Sunday, April 26, 2009

Utagawa Kuniyoshi: The Sixty-Nine Stations of the Kisokaidō

28. Utagawa Kuniyoshi: The Sixty-Nine Stations of the Kisokaidō, by Sarah E. Thompson

Many years ago, I was browsing through a rack at what has become my best source for inexpensive kimono, haori and obi. Of course, the linings are often the best part, and on looking at the lining of one man's haori, I found this:


I did not know at the time what it was, only that it was beautiful and unusual. But a few years later, at an exhibition of Japanese art, I discovered that it was a rendering of one of Hiroshige's Fifty-three Stations of the Tōkaidō - specifically, Yokkaichi from the Hoeido edition:

Thus began my fascination with Japanese woodblock prints (aided and abetted, I might add, by being in close proximity to the Art Institute of Chicago's Clarence Buckingham Collection of Japanese Prints).

Sarah Thompson's book, describing the prints of Kuniyoshi's Sixty-Nine Stations of the Kisokaidō from the Boston Museum of Fine Arts' William Sturgis Bigelow Collection, is quite simply one of the finest books on the subject that I have come across, for a number of reasons.

Of course, the quality of reproduction is of prime importance in any book about art, and the reproductions in this book are excellent. The lines are sharp, and this is critical, because each print has a series title bordered with images related to the print, and each has an inset landscape the design of which also relates to the images. Any blurring of the lines would detract from the reader-viewer's ability to see and appreciate those relationships. The colors, too, are well-reproduced, of particular benefit in prints such as No. 38 (Fukushima) and No. 43 (Tsumagome), which contain images of dreams or ghosts.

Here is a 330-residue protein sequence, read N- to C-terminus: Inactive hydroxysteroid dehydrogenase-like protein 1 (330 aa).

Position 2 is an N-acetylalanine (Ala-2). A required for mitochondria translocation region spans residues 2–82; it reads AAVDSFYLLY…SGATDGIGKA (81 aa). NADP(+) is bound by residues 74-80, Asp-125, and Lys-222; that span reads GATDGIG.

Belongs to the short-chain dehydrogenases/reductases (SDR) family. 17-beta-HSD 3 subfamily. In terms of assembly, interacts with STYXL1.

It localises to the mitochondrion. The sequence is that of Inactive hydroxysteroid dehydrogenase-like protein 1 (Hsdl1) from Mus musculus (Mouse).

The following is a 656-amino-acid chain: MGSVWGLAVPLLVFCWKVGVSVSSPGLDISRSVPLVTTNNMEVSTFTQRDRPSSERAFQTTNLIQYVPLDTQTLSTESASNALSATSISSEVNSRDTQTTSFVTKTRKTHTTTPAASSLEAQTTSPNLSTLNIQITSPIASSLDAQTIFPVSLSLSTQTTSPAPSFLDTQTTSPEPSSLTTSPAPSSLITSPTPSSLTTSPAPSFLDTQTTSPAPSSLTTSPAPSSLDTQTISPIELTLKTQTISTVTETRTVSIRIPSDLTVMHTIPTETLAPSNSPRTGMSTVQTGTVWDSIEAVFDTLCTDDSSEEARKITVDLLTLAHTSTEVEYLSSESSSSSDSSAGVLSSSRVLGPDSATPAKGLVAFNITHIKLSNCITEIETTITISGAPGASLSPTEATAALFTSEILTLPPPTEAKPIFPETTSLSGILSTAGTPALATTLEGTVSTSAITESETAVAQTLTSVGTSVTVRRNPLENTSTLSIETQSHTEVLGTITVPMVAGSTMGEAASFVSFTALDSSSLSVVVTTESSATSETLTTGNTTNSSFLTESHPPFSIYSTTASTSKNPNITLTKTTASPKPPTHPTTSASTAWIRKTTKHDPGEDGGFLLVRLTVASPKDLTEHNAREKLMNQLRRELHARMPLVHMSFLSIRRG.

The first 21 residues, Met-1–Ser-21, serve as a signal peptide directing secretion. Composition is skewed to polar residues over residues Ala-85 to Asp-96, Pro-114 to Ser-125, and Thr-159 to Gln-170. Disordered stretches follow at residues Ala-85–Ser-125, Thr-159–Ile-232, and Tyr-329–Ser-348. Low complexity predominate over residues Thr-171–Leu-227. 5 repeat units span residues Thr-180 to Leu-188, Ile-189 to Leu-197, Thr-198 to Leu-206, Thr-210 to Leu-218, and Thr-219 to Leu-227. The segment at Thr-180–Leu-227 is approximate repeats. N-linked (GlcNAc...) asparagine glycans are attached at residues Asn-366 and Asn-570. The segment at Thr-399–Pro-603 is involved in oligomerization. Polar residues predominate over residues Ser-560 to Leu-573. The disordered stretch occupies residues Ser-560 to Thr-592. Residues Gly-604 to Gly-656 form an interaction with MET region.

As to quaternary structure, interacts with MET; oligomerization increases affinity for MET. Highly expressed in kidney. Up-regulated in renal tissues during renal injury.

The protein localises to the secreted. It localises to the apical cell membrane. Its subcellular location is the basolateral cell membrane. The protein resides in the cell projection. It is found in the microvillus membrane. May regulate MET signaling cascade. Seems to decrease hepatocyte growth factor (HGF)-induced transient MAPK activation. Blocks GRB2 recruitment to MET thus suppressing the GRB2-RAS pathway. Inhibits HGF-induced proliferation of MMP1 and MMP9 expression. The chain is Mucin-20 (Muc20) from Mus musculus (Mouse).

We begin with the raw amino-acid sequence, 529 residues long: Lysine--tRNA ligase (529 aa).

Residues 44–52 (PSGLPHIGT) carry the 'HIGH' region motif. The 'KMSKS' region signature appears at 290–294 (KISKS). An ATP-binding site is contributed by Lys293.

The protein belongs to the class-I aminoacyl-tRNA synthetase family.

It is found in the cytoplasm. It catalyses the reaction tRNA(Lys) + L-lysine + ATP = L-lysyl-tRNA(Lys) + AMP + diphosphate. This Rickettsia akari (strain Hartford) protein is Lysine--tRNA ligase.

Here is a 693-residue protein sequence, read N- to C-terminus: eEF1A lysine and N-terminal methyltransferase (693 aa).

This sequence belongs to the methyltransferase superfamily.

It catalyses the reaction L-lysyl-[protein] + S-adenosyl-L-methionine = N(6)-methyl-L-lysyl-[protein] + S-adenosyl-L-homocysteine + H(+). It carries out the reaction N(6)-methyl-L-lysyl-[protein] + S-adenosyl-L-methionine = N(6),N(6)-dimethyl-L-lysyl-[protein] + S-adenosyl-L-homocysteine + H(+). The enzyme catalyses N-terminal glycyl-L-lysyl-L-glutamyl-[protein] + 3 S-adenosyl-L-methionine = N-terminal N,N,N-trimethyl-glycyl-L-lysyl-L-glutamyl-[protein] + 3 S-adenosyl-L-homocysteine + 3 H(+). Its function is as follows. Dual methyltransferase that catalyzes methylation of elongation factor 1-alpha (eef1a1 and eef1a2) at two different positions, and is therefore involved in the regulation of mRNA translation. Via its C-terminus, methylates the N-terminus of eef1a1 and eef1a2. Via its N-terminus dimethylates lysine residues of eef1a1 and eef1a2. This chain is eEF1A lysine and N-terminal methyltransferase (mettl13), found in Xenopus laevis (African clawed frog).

Like the Tōkaidō, the Kisokaidō linked Kyoto, the ancient capital, with Edo (now Tokyo), but by an inland, rather than a coastal, route. All these official routes had designated posts which were required to provide facilities to travelers. There were sixty-nine of the Kisokaidō, so the woodblock series consists of seventy-one images (one of each station, and one for each of the cities that was an endpoint).

Kuniyoshi's prints, however, are more than mere landscape images of the stations. In fact, as noted above, those landscapes are presented as an inset in the larger print. The main content of each is drawn from Japanese history and folklore, with the connection to the particular station being made sometimes straightforwardly, as where the action of the story depicted occurred in or near the area, and sometimes through punning on the place names and names of people and places in the stories. Thompson explicates the connection in short, but information-packed, essays on the facing pages. The reader will learn as much about the history and folklore of Japan as she will about the prints themselves, and the scholar will appreciate Thompson's identification of each print, not only by title, but by publisher, date and censors' seals.

I must comment, too, on the construction and design of the book. It's a dust-jacketed hardback, and very sturdily put together, with the sections sewn (I see too many hardbacks these days that are merely glued, and fall apart too quickly!) and endsheets firmly attached. As mentioned, the colors are beautiful, but I want to note also the design of the small panel with the print number that accompanies Ms. Thompson's essays; it's a small, but telling, indication of the attention to detail that makes this book so valuable. And there's a good index and a good bibliography, too!

I cannot recommend this book highly enough.

(Note: I received this book through the LibraryThing Early Reviewers program. Pomegranate Communications was kind enough to send me their catalogue along with it, and I spent an inordinate amount of time drooling over their offerings. They have quite a varied selection of art and architecture books, and if the quality of this book is any indication, one should look for the Pomegranate name on any such book.)

Thursday, April 23, 2009

Speak the speech, I pray you . . .

Good morrow, gentles all!

This day doth mark the birth of that sweet scribe, Will Shakespeare, who oft our leisure hath enlivened, with comedy, tragedie, e'en history hath been made a pleasure by his pen. Therefore hath our good Lord Mayor, Richard, proclaimed this day "Talk like Shakespeare" Day. So shall we add "eth" to verbs, and say "t'was" and "t'will", "thou" and "thee", setting aside the common parlance of "dese", "dem" "dose", and change Sout' Side Chicaga-ese for Elizabethan English.  Haveth thee some cake!

Wednesday, April 22, 2009

Your Jimmy Choos aren't.